Sam and Marie have been married for 38 years. Like many couples, early in their marriage, they gravitated toward a division of labor that worked for them. Sam is an amateur chef, so he handles the grocery shopping, the meal planning, and the cooking. Marie loves the outdoors, so she takes care of the lawn and the garden. Marie, who is a neat freak, does much of the cleaning, while Sam keeps track of the family finances. Sam and Marie have done something else; they have done something really smart. Despite their division of labor, each of them knows how to handle all of the other’s responsibilities. This way, if one spouse goes out of town or gets sick, the household continues to run smoothly. Meals are still cooked, the lawn is maintained, and the bills are paid on time.
Last year, when Sam had a mild stroke, this “cross-training” paid off in a big way. Marie knew exactly where to find Sam’s important medical documents. She had all the important information about his health and disability insurance coverage. When it took several months for him to get back into the swing of things, she was able to keep their finances on track without missing a beat.
You and your spouse likely divide the household responsibilities, but do you take the extra step and stay up-to-date on each other’s tasks? If you don’t, you might want to start with your family’s finances. No matter which spouse handles your family’s budget, it is essential that both of you know some basic information. Here’s a checklist to get you started:
An overview of your basic monthly bills, including how each is paid and from which account
The locations of your checking, savings, and brokerage accounts
Your account numbers and passwords
The email account and password where you receive billing statements
An overview of your filing system
The locations of your insurance policies, declaration pages, and/or cards, including: • Health insurance • Auto insurance • Homeowner’s insurance • Life insurance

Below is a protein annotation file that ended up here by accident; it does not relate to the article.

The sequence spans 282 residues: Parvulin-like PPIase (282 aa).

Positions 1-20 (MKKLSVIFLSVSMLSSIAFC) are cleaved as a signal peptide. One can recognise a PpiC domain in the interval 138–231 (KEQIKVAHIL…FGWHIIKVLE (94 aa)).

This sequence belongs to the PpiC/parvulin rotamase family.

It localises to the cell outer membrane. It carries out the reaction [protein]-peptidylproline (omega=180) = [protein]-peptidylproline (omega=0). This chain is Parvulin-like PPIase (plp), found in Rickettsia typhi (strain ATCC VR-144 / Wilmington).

The location and details of your estate planning documents, including: • Living Trust: Many people opt for a Living Trust to serve as the foundation of their estate plan. This tool allows you to plan for your family’s security in case you become disabled. It also lets you distribute your assets without the need for probate in the event of your death. • Will: Even with a Living Trust, a Will is a necessary part of your estate plan. A Pour-Over Will “catches” any assets left out of your Trust and allows those assets to be distributed in accordance with your overall plan. A Will also lets you designate a guardian for your minor children. • Financial Power of Attorney: A Financial Power of Attorney allows you to name an agent to handle your financial decision-making in case you are incapacitated. • Healthcare Power of Attorney: A Healthcare Power of Attorney lets you name an agent to make medical decisions for you in case you are too ill or injured to do so yourself.
The names and contact information for each of your trusted advisors, including: • Estate Planning Attorney • Insurance Agent • Financial Advisor • Primary Care Physician
With a little planning, you can spare your family the confusion and stress that too often accompany hard times. If you do not have an estate plan, now is a great time to put one in place.
THIS ARTICLE MAY NOT BE USED FOR PENALTY PROTECTION. *Randall A. Denha, j.d,, ll.m., principal and founder of the law firm of Denha & Associates, PLLC with offices in Birmingham, MI and West Bloomfield, MI. Mr. Denha continues to be recognized as a “Super Lawyer” by Michigan Super Lawyers in the areas of Trusts and Estates; a “Top Lawyer” by D Business Magazine in the areas of Estate Planning and Tax Law; a Five Star Wealth Planning Professional and a New York Times Top Attorney in Michigan. Mr. Denha can be reached at 248-265-4100 or by email at firstname.lastname@example.org